Microsoft held an exclusive tech briefing about Xbox’s Project Scorpio recently revealing that the beefed up console will be back compatible with Xbox One and Xbox 360 games. Not only will it run those older games, it will run them better. Improvements such as better graphics and faster loading times have been promised.
Much like how 360 games look better on Xbox One, a similar improvement will be seen with both 360 and Xbox One titles on Scorpio. The better hardware will be better able to reach games’ target frame rate and eliminate screen-tearing. Andrew Goossen, Microsoft’s technical representative at the meeting explained, “… we can bring all the 40CUs, all 1172MHz, of course the full 2.3GHz on the CPU.” Utilizing the console’s full potential will enable a smoother performance all around.
This means that games that titles that use dynamic resolution scaling will be able to achieve their maximum resolution. Games like Doom 2016 and Halo 5 use dynamic resolutions, scaling down their resolution as needed to run at a smoother frame rate. The Scorpio should be able to run these types of games at their maximum resolution consistently, although reaching 4k may not be possible. Another improvement to image quality players will see on the Scorpio is in the texture filtering. The new console has been designed to run all games by default as fully anisotropic bringing better texture filtering and improving the resulting image quality.
Aside from frame rates and image quality Project Scorpio will have faster loading times. Many gamers may have gotten used to the grueling long load times of modern consoles but the Scorpio has aimed to improve this by better leveraging its processing power. Goossen explains how the improved hardware will do this saying,
“We’re able to say that game loads will be fundamentally faster. There are three ways we say that – one of which is the CPU boost. The 31 per cent CPU boost in terms of clock will help games that are CPU-bound in terms of their IO. The second one is that we’ve improved the hard disk speed. The third reasonis that the Scorpio will have 8 gigs of RAM [available to developers],” Goossen continues,”If Xbox One games take five gigs, we have three gigs left over. We do a file system cache on that. Any repeated IOs… if you go into a race and come out or if you go into a fight and come out, we’ve got a nice boost right there for load times as well.”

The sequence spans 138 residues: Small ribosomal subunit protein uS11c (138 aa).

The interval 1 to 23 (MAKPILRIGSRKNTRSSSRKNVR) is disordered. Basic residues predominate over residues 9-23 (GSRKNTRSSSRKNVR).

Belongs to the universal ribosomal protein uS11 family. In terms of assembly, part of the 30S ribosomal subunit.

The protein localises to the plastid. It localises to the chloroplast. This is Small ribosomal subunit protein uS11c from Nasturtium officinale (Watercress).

On top of all these gameplay improvements, Microsoft has plans for great GameDVR support on the platform. Using HEVC codec and capable of 4K60 video capture, old and new titles alike can be recorded at a good quality. Users will then be able to go back through their captures and find the exact screenshot they need.
This all sounds great but getting every game to reach their full potential on Scorpio will pose a challenge. Microsoft has said that while there may be compatibility issues, they are going to go through each title and test and tweak things so that they will work as best as they can on the new console. This means that your entire Xbox library from 360 (titles that have backward compatibility on Xbox One at least) forward should be working on Project Scorpio, looking better and running faster too. For a more detailed look at the new consoles technical power head over to our article where we outline the Scorpio’s specs here and to learn more about why they made it, head over here.